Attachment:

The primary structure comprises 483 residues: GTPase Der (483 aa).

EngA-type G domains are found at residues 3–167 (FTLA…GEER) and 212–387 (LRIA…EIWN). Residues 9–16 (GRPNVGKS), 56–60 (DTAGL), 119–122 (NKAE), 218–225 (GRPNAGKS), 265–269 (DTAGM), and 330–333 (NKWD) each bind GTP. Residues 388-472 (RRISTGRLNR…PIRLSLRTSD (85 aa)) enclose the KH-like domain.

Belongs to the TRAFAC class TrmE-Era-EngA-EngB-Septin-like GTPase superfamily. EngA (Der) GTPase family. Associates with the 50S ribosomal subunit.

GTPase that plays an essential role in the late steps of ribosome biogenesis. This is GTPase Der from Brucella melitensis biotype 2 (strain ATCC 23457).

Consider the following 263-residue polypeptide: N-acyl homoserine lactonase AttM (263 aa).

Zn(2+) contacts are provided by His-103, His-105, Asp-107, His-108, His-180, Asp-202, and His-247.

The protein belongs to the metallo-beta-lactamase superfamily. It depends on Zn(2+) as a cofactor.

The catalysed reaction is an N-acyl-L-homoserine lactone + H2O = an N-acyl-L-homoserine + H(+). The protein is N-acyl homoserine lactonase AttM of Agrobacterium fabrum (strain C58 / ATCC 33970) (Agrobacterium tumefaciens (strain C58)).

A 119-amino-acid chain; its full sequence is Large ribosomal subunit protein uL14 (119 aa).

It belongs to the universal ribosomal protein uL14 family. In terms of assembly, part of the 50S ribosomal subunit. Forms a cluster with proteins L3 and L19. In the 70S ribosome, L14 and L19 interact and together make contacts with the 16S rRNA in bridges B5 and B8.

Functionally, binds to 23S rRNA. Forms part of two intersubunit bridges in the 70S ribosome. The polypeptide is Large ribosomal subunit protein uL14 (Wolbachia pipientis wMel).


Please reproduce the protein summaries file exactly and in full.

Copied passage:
The primary structure comprises 483 residues: GTPase Der (483 aa).

EngA-type G domains are found at residues 3–167 (FTLA…GEER) and 212–387 (LRIA…EIWN). Residues 9–16 (GRPNVGKS), 56–60 (DTAGL), 119–122 (NKAE), 218–225 (GRPNAGKS), 265–269 (DTAGM), and 330–333 (NKWD) each bind GTP. Residues 388-472 (RRISTGRLNR…PIRLSLRTSD (85 aa)) enclose the KH-like domain.

Belongs to the TRAFAC class TrmE-Era-EngA-EngB-Septin-like GTPase superfamily. EngA (Der) GTPase family. Associates with the 50S ribosomal subunit.

GTPase that plays an essential role in the late steps of ribosome biogenesis. This is GTPase Der from Brucella melitensis biotype 2 (strain ATCC 23457).

Consider the following 263-residue polypeptide: N-acyl homoserine lactonase AttM (263 aa).

Zn(2+) contacts are provided by His-103, His-105, Asp-107, His-108, His-180, Asp-202, and His-247.

The protein belongs to the metallo-beta-lactamase superfamily. It depends on Zn(2+) as a cofactor.

The catalysed reaction is an N-acyl-L-homoserine lactone + H2O = an N-acyl-L-homoserine + H(+). The protein is N-acyl homoserine lactonase AttM of Agrobacterium fabrum (strain C58 / ATCC 33970) (Agrobacterium tumefaciens (strain C58)).

A 119-amino-acid chain; its full sequence is Large ribosomal subunit protein uL14 (119 aa).

It belongs to the universal ribosomal protein uL14 family. In terms of assembly, part of the 50S ribosomal subunit. Forms a cluster with proteins L3 and L19. In the 70S ribosome, L14 and L19 interact and together make contacts with the 16S rRNA in bridges B5 and B8.

Functionally, binds to 23S rRNA. Forms part of two intersubunit bridges in the 70S ribosome. The polypeptide is Large ribosomal subunit protein uL14 (Wolbachia pipientis wMel).